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Animal Migration

Ed. by Davis, Andrew

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Individual variation in migratory path and behavior among Eastern Lark Sparrows

Jeremy D. Ross
  • Corresponding author
  • Oklahoma Biological Survey, University of Oklahoma, 111 E. Chesapeake Street, Norman, Oklahoma, U.S.A. 73019
  • Email
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  • De Gruyter OnlineGoogle Scholar
/ Eli S. Bridge
  • Oklahoma Biological Survey, University of Oklahoma, 111 E. Chesapeake Street, Norman, Oklahoma, U.S.A. 73019
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  • De Gruyter OnlineGoogle Scholar
/ Mark J. Rozmarynowycz
  • Department of Biological Sciences, 216 Life Sciences Building, Bowling Green State University, Bowling Green, Ohio, U.S.A. 43403
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/ Verner P. Bingman
  • Department of Psychology and J.P. Scott Center for Neuroscience, Mind and Behavior, 255 Psychology Building, Bowling Green State University, Bowling Green, Ohio, U.S.A. 43403
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Published Online: 2014-06-24 | DOI: https://doi.org/10.2478/ami-2014-0003

Abstract

Two general migration strategies prevail among temperate-breeding migratory songbirds of North America. Most “Eastern” birds migrate relatively directly from breeding to wintering grounds immediately after molting, whereas a substantial proportion of “Western” species depart breeding grounds early, and molt during extended migratory stopovers before reaching wintering areas. The Lark Sparrow is one of a few Western Neotropical migrants with a breeding range that extends into regions dominated by Eastern species. We sought to determine whether Eastern Lark Sparrows migrated in a manner consistent with Western conspecifics or follow typical Eastern songbird migratory patterns. To do so, we tracked individual Eastern Lark Sparrows equipped with geolocators between their breeding grounds in Ohio and their unknown wintering locations. Data from three Ohio Lark Sparrows revealed 1) individual variation in the duration and directness of autumn migrations, 2) autumn departures that consistently preceded molt, 3) wintering grounds in the central highlands of Mexico, and 4) brief and direct spring migrations. These observations suggest that eastern populations of prevailingly Western migrants, such as Lark Sparrows, may be behaviorally constrained to depart breeding grounds before molt, but may facultatively adjust migration en route.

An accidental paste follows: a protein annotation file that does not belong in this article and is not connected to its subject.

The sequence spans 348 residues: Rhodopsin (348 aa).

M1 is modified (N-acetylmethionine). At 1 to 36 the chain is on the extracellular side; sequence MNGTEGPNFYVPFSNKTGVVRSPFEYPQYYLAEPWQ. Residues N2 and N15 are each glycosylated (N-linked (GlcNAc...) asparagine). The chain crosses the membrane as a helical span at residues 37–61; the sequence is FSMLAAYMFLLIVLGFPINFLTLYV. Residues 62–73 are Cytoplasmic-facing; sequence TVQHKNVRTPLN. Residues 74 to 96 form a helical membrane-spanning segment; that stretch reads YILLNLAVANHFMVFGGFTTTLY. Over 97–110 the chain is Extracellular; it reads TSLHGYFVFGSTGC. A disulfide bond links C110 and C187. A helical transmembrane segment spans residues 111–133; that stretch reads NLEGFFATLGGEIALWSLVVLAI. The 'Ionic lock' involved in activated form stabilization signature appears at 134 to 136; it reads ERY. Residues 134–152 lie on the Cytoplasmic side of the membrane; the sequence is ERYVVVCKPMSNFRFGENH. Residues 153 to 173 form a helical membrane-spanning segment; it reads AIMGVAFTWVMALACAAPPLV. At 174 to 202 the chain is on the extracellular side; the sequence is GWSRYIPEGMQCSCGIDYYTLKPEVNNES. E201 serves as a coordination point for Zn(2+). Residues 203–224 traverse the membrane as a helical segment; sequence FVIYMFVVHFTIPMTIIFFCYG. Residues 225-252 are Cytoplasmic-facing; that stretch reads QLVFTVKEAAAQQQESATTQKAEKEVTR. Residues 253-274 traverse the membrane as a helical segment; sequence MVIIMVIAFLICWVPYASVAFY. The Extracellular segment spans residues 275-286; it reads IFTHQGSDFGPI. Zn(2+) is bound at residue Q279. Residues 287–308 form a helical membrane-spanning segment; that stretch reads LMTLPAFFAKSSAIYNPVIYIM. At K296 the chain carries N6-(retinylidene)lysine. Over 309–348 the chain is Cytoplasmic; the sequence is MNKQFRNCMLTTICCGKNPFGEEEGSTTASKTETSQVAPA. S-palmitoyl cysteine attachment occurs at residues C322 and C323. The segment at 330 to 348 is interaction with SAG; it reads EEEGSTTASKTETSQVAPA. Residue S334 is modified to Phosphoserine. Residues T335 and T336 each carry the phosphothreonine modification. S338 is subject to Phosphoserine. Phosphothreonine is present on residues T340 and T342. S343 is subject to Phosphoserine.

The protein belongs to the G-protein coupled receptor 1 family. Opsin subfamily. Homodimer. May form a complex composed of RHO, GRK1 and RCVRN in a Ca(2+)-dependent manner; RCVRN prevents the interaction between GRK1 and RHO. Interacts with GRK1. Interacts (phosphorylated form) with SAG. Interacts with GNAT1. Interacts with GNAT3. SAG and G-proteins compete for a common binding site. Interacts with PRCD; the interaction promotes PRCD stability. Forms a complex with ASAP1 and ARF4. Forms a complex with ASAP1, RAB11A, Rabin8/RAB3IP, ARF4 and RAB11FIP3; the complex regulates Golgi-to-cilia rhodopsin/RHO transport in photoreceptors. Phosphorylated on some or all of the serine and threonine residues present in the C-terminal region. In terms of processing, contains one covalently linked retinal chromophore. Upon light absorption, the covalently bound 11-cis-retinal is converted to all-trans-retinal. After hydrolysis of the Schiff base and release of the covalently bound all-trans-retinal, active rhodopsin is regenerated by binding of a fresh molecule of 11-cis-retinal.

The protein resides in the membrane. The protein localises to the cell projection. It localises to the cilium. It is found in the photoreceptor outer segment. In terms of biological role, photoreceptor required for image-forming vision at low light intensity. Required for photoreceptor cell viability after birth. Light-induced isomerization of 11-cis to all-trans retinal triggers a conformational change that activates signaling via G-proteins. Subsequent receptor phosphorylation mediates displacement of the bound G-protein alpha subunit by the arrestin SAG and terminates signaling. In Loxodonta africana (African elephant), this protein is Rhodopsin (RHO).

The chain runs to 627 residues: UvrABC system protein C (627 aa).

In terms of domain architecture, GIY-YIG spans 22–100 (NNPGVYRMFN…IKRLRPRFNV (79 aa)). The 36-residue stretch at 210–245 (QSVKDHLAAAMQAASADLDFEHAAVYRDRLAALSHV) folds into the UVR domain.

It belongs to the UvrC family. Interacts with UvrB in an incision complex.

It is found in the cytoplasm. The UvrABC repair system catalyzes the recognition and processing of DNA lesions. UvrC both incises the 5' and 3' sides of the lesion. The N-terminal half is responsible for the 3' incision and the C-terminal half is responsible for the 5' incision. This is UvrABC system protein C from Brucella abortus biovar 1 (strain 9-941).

Keywords: geolocators; site fidelity; molt; Neotropical migrant; Chondestes grammacus

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About the article

Received: 2013-10-29

Accepted: 2014-01-14

Published Online: 2014-06-24


Citation Information: Animal Migration, ISSN (Online) 2084-8838, DOI: https://doi.org/10.2478/ami-2014-0003.

Export Citation

© 2014 Jeremy D. Ross et al.. This work is licensed under the Creative Commons Attribution-NonCommercial-NoDerivatives 3.0 License. BY-NC-ND 3.0

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